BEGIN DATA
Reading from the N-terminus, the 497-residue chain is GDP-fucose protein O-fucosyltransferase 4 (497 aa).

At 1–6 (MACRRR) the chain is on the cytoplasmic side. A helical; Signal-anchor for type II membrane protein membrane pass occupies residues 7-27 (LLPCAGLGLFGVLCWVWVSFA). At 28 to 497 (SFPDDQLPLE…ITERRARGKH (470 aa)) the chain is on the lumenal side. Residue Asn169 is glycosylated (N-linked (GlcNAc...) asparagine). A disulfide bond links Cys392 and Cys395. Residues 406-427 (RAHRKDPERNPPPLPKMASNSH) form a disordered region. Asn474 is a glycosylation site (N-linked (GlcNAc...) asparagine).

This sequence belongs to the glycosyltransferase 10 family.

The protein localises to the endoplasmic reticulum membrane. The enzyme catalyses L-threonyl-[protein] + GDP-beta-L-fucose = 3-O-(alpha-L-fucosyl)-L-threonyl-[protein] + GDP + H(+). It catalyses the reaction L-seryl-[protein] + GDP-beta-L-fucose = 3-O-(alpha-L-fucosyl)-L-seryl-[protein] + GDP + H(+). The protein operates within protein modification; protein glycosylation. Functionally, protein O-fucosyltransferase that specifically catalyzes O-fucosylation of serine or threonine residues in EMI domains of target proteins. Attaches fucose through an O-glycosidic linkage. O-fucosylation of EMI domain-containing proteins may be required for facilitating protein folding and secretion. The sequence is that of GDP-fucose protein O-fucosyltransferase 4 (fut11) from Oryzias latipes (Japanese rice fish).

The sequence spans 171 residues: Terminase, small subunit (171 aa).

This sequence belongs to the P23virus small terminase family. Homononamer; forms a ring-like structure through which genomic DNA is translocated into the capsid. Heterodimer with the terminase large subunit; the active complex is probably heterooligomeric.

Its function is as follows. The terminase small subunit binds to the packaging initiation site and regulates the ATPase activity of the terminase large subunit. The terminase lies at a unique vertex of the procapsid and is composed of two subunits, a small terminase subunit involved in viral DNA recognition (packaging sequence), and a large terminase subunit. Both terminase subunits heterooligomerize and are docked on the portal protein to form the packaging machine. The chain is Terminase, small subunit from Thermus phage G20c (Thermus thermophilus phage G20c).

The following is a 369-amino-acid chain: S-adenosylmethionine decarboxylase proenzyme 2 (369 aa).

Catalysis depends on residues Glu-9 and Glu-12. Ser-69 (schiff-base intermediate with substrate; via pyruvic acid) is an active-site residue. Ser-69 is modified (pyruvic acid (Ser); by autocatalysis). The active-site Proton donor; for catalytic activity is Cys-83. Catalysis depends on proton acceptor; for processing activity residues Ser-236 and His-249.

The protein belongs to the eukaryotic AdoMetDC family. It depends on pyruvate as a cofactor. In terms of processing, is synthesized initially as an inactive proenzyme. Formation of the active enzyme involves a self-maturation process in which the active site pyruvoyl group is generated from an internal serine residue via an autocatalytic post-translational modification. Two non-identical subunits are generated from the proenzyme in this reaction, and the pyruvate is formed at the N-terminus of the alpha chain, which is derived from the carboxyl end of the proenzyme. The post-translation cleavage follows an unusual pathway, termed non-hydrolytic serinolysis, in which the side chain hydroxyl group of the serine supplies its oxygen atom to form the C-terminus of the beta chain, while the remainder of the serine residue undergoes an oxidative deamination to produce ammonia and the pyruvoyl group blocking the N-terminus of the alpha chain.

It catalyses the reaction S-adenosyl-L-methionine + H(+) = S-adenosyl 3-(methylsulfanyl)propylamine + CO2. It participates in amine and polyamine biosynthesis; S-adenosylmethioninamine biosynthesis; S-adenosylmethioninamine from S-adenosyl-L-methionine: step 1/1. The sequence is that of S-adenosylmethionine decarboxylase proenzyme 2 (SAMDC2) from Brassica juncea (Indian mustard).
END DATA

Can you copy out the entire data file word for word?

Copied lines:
Reading from the N-terminus, the 497-residue chain is GDP-fucose protein O-fucosyltransferase 4 (497 aa).

At 1–6 (MACRRR) the chain is on the cytoplasmic side. A helical; Signal-anchor for type II membrane protein membrane pass occupies residues 7-27 (LLPCAGLGLFGVLCWVWVSFA). At 28 to 497 (SFPDDQLPLE…ITERRARGKH (470 aa)) the chain is on the lumenal side. Residue Asn169 is glycosylated (N-linked (GlcNAc...) asparagine). A disulfide bond links Cys392 and Cys395. Residues 406-427 (RAHRKDPERNPPPLPKMASNSH) form a disordered region. Asn474 is a glycosylation site (N-linked (GlcNAc...) asparagine).

This sequence belongs to the glycosyltransferase 10 family.

The protein localises to the endoplasmic reticulum membrane. The enzyme catalyses L-threonyl-[protein] + GDP-beta-L-fucose = 3-O-(alpha-L-fucosyl)-L-threonyl-[protein] + GDP + H(+). It catalyses the reaction L-seryl-[protein] + GDP-beta-L-fucose = 3-O-(alpha-L-fucosyl)-L-seryl-[protein] + GDP + H(+). The protein operates within protein modification; protein glycosylation. Functionally, protein O-fucosyltransferase that specifically catalyzes O-fucosylation of serine or threonine residues in EMI domains of target proteins. Attaches fucose through an O-glycosidic linkage. O-fucosylation of EMI domain-containing proteins may be required for facilitating protein folding and secretion. The sequence is that of GDP-fucose protein O-fucosyltransferase 4 (fut11) from Oryzias latipes (Japanese rice fish).

The sequence spans 171 residues: Terminase, small subunit (171 aa).

This sequence belongs to the P23virus small terminase family. Homononamer; forms a ring-like structure through which genomic DNA is translocated into the capsid. Heterodimer with the terminase large subunit; the active complex is probably heterooligomeric.

Its function is as follows. The terminase small subunit binds to the packaging initiation site and regulates the ATPase activity of the terminase large subunit. The terminase lies at a unique vertex of the procapsid and is composed of two subunits, a small terminase subunit involved in viral DNA recognition (packaging sequence), and a large terminase subunit. Both terminase subunits heterooligomerize and are docked on the portal protein to form the packaging machine. The chain is Terminase, small subunit from Thermus phage G20c (Thermus thermophilus phage G20c).

The following is a 369-amino-acid chain: S-adenosylmethionine decarboxylase proenzyme 2 (369 aa).

Catalysis depends on residues Glu-9 and Glu-12. Ser-69 (schiff-base intermediate with substrate; via pyruvic acid) is an active-site residue. Ser-69 is modified (pyruvic acid (Ser); by autocatalysis). The active-site Proton donor; for catalytic activity is Cys-83. Catalysis depends on proton acceptor; for processing activity residues Ser-236 and His-249.

The protein belongs to the eukaryotic AdoMetDC family. It depends on pyruvate as a cofactor. In terms of processing, is synthesized initially as an inactive proenzyme. Formation of the active enzyme involves a self-maturation process in which the active site pyruvoyl group is generated from an internal serine residue via an autocatalytic post-translational modification. Two non-identical subunits are generated from the proenzyme in this reaction, and the pyruvate is formed at the N-terminus of the alpha chain, which is derived from the carboxyl end of the proenzyme. The post-translation cleavage follows an unusual pathway, termed non-hydrolytic serinolysis, in which the side chain hydroxyl group of the serine supplies its oxygen atom to form the C-terminus of the beta chain, while the remainder of the serine residue undergoes an oxidative deamination to produce ammonia and the pyruvoyl group blocking the N-terminus of the alpha chain.

It catalyses the reaction S-adenosyl-L-methionine + H(+) = S-adenosyl 3-(methylsulfanyl)propylamine + CO2. It participates in amine and polyamine biosynthesis; S-adenosylmethioninamine biosynthesis; S-adenosylmethioninamine from S-adenosyl-L-methionine: step 1/1. The sequence is that of S-adenosylmethionine decarboxylase proenzyme 2 (SAMDC2) from Brassica juncea (Indian mustard).